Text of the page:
IL IL is another potential inhibitor of OBL differentiation
IL-7: IL-7 is another potential inhibitor of OBL differentiation in MM that induces RANKL production by T lymphocytes  and mediates MM-induced OBL inhibition by down-regulating RUNX2 transcriptional activity . IL-7 levels are increased in the marrow of MM patients and that IL-7 inhibited both early and late human osteoblast precursor differentiation in a dose-dependent manner, affecting the differentiation of early and late osteoblast precursors by targeting Runx2 activity, though it did not suppress Runx2 activity . IL-7 can also induce GFI1, a transcriptional repressor of the Runx2 gene, and enhance the effects of suboptimal TNF-α on osteoblast suppression, resulting in further suppression of osteoblast differentiation .
GFI1: D\'Souza and colleagues recently reported that myeloma I-BET-762 and primary marrow stromal cells from myeloma patients have elevated levels of Gf1 and that myeloma cells induce expression of GFI1 in marrow stromal cells. In addition, they demonstrate that GFI1 is a potent suppressor of osteoblast differentiation . In preliminary studies Galson and colleagues have shown that GFI1 directly interacts with the RUNX2 promoter to block RUNX2 expression, that there are multiple GFI1 sites within the Runx2 promoter, and that mutation of the key GFI1 binding site prevents TNF-α repression of Runx2. GFI1 can also recruit histone deacetylases and other modifying enzymes to the RUNX2 promoter, possibly contributing to the long-term suppression of OBL activity present in MM patients .
Adiponectin: Adiponectin is an adipocyte-derived factor that can protect osteoblast differentiation in MM and increase myeloma cell apopotosis . Adiponectin expression is decreased in both murine and human bone marrows permissive for myeloma growth and increasing adiponectin expression with the apolipoprotein peptide mimetic L-4F both reduces tumor burden and MMBD in murine models and, in the absence of myeloma cells, induces an increase in osteoblasts and bone formation without altering osteoclasts. Thus, induction of adiponectin expression is a potential therapeutic target for the osteoblast suppression of MMBD.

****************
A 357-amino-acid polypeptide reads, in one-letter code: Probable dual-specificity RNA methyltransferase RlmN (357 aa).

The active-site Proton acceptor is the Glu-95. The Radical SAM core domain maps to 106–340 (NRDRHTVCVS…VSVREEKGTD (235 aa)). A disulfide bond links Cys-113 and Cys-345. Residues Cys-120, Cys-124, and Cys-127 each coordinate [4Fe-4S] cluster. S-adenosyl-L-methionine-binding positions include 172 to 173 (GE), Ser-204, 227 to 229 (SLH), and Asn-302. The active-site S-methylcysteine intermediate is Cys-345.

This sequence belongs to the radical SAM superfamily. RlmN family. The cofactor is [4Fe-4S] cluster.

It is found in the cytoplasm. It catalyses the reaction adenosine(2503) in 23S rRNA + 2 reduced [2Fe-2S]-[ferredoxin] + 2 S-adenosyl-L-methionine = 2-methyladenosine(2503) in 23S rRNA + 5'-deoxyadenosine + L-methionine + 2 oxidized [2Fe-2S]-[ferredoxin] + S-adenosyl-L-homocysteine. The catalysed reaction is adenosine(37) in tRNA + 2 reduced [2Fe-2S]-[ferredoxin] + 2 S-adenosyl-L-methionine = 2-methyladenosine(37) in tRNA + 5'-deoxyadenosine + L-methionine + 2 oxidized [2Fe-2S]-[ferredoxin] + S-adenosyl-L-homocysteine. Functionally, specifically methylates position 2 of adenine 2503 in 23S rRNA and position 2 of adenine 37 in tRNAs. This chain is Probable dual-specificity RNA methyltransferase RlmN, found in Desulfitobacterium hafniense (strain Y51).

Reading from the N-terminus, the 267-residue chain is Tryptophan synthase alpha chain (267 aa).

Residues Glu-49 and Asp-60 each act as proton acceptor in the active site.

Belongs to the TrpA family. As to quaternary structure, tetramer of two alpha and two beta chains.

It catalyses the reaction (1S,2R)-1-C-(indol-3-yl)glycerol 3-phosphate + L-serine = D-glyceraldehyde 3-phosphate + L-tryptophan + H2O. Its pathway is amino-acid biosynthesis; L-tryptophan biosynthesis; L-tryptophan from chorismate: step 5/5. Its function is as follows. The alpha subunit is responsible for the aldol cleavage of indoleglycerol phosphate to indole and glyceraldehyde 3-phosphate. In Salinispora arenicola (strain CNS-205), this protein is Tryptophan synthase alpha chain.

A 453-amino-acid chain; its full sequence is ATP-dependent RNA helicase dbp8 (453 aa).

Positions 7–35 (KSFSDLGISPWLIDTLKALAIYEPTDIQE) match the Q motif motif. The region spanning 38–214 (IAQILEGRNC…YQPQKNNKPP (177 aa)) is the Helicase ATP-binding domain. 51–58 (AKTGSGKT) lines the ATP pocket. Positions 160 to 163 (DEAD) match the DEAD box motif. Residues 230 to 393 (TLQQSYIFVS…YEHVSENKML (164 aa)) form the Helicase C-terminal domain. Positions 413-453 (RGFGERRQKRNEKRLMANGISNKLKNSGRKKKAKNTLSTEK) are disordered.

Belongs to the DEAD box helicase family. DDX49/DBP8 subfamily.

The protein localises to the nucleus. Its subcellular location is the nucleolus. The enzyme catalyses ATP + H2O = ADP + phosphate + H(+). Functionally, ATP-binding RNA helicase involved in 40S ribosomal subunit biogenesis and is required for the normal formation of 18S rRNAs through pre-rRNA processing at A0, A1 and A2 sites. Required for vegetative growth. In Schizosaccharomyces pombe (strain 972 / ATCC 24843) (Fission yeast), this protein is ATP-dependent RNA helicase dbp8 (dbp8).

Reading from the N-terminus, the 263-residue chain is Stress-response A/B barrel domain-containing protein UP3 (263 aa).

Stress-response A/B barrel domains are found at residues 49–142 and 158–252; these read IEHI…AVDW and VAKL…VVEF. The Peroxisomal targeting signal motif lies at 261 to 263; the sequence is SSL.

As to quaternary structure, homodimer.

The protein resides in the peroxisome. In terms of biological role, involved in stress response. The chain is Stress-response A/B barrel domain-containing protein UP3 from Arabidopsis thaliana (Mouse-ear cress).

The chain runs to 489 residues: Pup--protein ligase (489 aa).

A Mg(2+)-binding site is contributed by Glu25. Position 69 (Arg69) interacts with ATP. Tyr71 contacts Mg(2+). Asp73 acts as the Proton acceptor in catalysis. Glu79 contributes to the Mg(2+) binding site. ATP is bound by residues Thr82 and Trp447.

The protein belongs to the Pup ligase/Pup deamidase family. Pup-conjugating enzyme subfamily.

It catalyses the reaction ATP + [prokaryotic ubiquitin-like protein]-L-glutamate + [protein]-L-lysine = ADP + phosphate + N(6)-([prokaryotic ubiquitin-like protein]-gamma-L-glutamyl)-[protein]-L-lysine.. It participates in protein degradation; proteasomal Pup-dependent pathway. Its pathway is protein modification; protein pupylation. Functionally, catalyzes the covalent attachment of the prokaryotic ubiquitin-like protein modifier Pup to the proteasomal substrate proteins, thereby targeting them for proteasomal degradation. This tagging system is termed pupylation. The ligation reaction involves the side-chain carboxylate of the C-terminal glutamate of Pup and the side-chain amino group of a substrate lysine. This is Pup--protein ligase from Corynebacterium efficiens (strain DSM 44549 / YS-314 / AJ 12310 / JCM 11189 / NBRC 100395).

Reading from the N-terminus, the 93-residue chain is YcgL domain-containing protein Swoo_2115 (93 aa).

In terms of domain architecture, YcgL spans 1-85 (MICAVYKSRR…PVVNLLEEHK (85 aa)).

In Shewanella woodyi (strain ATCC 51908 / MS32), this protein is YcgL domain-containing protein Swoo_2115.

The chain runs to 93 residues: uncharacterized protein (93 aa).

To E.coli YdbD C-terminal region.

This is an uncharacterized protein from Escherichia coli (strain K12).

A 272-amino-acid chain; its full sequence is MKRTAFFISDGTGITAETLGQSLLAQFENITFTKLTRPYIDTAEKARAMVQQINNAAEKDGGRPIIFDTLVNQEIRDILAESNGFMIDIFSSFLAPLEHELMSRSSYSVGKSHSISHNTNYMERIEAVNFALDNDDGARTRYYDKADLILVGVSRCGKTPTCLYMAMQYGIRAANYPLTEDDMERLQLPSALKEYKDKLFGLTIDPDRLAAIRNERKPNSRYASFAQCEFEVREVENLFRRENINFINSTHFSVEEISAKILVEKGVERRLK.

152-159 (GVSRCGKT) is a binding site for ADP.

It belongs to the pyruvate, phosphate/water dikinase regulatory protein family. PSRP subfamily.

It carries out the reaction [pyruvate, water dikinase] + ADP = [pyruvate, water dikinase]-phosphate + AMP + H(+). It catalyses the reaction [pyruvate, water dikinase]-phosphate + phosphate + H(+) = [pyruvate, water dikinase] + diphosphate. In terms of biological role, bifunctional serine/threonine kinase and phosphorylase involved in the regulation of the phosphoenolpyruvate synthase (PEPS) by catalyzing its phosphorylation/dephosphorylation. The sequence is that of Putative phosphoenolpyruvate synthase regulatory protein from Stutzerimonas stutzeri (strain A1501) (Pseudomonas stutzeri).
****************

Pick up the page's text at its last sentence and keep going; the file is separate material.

Treatment of myeloma bone disease Bisphosphonates remain the standard of care for MM-related bone disease at this time. Bisphosphonates are potent inhibitors of OCL activity, and intravenous bisphosphonates given every 3–4 weeks are the current treatment of choice for the prevention of skeletal-related events. Bisphosphonate therapy slows progression of lytic lesions, prevents development of new pathologic fractures, and improves bone pain through inhibition of osteoclast activity. Oral clodronate treatment has been shown to reduce the development of osteolytic lesions, fractures, hypercalcemia, and bone pain in MM . The Medical Research Council (MRC) IX trial demonstrated that iv zoledronic acid reduced the incidence of skeletal related events (SREs), (hypercalcemia, new bone lesions, and fractures) as compared with oral clodronate in patients with newly diagnosed MM . In addition, patients treated with zoledronic acid had improved disease response rates and overall survival after a median follow-up of 3.7 years, compared with patients treated with clodronate. This suggests that bisphosphonates have a direct anti-myeloma effect, a hypothesis supported by in vitro data [121,122]. Intravenous pamidronate, 90mg monthly, or zoledronic acid, 4mg monthly, are the standard bisphosphonate therapies in myeloma. In the original randomized trial evaluating intravenous pamidronate therapy in myeloma, a significant reduction in the number of skeletal events per patient year was found when compared to placebo (1.3 versus 2.2) when patients were treated for 21 months . When compared with pamidronate in phase III trials, zoledronic acid was found to be as effective as pamidronate in decreasing the number of skeletal complications and the need for radiation therapy . The major benefit of zoledronic acid over pamidronate is that it can be given over a shorter period of time (15min. versus 2h).